The most important requirement for your IT dashboard is that it presents the current state of affairs in an easy-to-use, intuitive manner. If you need to find out whether a particular job ran last night, you shouldn’t have to go hunting for that information; it should be right at your fingertips. Eventually, you should be able to adopt a “management by exception” policy so that the information displayed on your IT dashboard are only items that actually require administrative intervention.

Reports: The final aspect of absolute situational awareness that warrants at least a brief mention is the ability to generate a “morning news report”, outlining what jobs ran the previous day, which ones failed and how long the successful jobs took to complete. At the very least, this report should be suitable for distribution to management. This way, management has the status information it needs without having to request it from the IT department. This saves time for everyone involved. By knowing how long various jobs take to complete, you may be in a position to spot trends and predict problems proactively.

Delegation: The last element of a job scheduler that you need in order to accomplish the goals mentioned earlier is the ability to delegate authority and responsibility. Let’s face it, system administrators are busy. They don’t need to be too involved in the day-to-day monitoring and scheduling of business processes. That task should be delegated to lower-level IT staff members. Also, you should consider allowing department managers to be able to at least see the status of the jobs that affect their department. You might consider delegating job scheduling duties to the more savvy members of each department. For example, let the sales department manage jobs that affect the sales department. This takes some of the burden off of the core IT group and allows different departments the flexibility to do what they need to do efficiently.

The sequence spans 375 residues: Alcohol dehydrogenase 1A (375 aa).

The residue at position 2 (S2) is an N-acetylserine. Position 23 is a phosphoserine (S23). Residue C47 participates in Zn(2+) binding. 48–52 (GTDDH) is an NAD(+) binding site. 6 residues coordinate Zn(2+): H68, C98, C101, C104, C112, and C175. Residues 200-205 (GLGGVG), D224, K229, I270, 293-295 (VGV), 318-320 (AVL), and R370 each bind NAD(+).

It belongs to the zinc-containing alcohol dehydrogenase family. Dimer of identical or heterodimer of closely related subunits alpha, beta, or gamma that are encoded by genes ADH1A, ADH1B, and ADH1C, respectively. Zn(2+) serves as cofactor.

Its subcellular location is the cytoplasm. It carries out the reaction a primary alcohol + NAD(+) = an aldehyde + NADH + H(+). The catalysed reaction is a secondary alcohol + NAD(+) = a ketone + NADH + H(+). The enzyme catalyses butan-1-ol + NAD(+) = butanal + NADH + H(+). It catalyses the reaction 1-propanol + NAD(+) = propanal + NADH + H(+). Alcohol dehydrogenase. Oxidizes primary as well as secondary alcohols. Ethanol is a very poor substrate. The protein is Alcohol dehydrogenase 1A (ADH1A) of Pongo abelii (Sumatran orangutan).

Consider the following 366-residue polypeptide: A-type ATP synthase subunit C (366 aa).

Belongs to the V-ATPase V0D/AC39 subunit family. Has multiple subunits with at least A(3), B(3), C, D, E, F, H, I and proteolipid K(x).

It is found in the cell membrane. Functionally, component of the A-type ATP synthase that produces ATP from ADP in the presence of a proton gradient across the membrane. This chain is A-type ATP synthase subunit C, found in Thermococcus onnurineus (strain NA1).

Conclusion

Earlier, I mentioned four goals. Let’s see how the enterprise job scheduler has done.